Sadly that's not the case. I was prompted to start this thread by viewing another very dull video, that was simply lots of random street shots at night, put to music, poorly assembled and yet this dull sequence received near universal praise. Some of the shots would have been great stills, but as part of filmed sequence, that's simply not enough.
No filming imagination or story telling talent was discernable.
Though I have to say I have been very impressed by your timelapse stuff.
I saw the Laforet video as well, and had exactly the same thoughts - there's another thread somewhere where I lament the same. Pretty and very impressive visuals, but so what? Granted, it was probably mostly shot as a tech demo rather than an exercise in short film, but the near-universal photographers' response doesn't bode well for what the combo-cam aficionados will be producing when 5D Mk II is released.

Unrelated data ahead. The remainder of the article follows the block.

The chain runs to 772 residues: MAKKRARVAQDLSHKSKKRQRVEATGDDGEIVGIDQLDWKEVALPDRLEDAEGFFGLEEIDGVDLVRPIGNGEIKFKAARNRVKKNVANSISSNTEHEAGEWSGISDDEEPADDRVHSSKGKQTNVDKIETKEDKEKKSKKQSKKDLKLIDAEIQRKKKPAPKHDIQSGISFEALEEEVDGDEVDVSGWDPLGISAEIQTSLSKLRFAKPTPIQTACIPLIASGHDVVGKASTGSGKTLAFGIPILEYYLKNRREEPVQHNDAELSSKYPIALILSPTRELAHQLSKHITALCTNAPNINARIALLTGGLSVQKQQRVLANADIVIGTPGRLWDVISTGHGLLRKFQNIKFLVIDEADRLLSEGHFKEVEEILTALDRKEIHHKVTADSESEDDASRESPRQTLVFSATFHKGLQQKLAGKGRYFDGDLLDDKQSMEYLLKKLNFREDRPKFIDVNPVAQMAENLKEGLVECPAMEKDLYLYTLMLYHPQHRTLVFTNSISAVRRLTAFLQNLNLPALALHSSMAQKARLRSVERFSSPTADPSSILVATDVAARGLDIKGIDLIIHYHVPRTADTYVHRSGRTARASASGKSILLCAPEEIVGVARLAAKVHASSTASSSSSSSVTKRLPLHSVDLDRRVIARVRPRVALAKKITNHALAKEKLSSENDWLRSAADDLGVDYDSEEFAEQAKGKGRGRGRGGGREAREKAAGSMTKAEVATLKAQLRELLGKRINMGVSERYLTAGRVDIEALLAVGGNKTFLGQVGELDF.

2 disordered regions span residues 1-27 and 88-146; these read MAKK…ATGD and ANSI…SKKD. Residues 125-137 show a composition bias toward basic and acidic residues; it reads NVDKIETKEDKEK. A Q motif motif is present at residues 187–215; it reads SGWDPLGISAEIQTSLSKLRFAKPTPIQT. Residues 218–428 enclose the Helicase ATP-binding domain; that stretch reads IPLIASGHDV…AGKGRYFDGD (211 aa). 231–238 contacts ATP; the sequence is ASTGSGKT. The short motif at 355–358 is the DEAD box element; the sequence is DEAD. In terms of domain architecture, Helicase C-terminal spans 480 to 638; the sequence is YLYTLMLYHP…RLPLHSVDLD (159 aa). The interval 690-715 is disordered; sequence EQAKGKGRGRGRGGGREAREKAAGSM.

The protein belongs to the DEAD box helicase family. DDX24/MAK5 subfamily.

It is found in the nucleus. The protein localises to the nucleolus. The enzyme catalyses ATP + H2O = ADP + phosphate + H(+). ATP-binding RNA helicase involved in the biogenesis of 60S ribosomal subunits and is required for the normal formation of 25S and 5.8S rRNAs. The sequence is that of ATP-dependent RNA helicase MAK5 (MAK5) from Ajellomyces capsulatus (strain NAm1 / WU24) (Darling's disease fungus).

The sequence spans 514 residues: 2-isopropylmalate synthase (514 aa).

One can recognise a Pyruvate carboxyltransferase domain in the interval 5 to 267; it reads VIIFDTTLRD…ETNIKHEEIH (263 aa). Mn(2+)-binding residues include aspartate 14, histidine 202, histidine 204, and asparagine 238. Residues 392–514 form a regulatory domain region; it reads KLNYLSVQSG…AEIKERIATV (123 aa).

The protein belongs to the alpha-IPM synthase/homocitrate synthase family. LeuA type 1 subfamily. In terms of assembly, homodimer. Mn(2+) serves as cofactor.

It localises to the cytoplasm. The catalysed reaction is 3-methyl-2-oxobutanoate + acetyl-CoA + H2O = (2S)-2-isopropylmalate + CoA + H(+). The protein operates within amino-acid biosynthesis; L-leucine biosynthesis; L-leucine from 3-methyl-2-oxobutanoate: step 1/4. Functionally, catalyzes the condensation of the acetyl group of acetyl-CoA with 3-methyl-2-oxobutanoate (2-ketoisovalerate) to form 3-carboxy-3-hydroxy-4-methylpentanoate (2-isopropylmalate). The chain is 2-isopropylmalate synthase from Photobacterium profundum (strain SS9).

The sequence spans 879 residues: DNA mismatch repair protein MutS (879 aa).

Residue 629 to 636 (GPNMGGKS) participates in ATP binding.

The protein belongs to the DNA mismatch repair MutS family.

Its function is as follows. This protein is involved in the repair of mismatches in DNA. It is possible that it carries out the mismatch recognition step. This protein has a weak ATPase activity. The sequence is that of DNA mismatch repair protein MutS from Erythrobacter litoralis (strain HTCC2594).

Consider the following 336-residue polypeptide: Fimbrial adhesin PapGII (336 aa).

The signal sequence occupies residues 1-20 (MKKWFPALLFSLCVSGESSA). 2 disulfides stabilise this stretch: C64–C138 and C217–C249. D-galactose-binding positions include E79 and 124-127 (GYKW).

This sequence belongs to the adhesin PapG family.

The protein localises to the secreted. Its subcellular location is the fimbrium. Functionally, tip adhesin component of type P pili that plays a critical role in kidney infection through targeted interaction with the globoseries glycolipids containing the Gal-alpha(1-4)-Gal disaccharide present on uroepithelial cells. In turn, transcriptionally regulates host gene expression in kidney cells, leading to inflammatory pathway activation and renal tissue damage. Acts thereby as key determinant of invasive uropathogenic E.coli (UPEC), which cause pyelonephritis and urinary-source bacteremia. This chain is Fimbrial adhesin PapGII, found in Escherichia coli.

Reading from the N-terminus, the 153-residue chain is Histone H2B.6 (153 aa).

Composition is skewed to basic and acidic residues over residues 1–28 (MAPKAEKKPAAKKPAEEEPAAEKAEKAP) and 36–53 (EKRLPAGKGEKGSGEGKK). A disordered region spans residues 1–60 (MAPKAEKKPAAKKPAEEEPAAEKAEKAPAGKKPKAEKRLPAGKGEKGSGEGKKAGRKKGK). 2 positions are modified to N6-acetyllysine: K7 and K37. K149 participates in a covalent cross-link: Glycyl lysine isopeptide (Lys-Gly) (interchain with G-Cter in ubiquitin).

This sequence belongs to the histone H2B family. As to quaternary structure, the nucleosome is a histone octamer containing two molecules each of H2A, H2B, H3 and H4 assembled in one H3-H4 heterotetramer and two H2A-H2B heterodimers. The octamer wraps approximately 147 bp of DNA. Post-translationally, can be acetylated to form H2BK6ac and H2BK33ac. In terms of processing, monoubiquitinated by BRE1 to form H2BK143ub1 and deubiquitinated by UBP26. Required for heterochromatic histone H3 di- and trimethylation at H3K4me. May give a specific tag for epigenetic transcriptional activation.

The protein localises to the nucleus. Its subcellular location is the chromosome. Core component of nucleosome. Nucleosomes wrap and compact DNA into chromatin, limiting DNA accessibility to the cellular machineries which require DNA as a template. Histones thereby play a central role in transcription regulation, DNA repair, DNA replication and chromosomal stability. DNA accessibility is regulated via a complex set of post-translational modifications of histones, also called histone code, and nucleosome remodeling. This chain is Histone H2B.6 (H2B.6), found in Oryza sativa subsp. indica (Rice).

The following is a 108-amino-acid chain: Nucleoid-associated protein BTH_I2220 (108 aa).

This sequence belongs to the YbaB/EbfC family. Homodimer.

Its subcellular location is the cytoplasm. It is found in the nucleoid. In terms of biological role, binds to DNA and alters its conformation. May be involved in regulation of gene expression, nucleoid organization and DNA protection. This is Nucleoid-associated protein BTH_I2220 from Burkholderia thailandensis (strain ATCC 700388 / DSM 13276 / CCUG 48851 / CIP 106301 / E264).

Film (short or long) is a collaborative art, and anyone thinking they can write, produce, direct, shoot, light, record, post, edit and distribute a film by themselves for a pittance should pick up Robert Rodriguez's Rebel Without A Crew
for a sanity check. He shot El Mariachi
on a shoestring budget - that was seven thousands of dollars in Mexico 15 years ago working mostly with friends.
As the saying goes, 99% of everything is shit. But what is said up in the thread makes me even more cynical than usually: photographers are not storytellers, and video needs a story in most cases. And sound. And editing. Etc.
Finally, for those who think there is no audience for the 99% which is shit, I present you this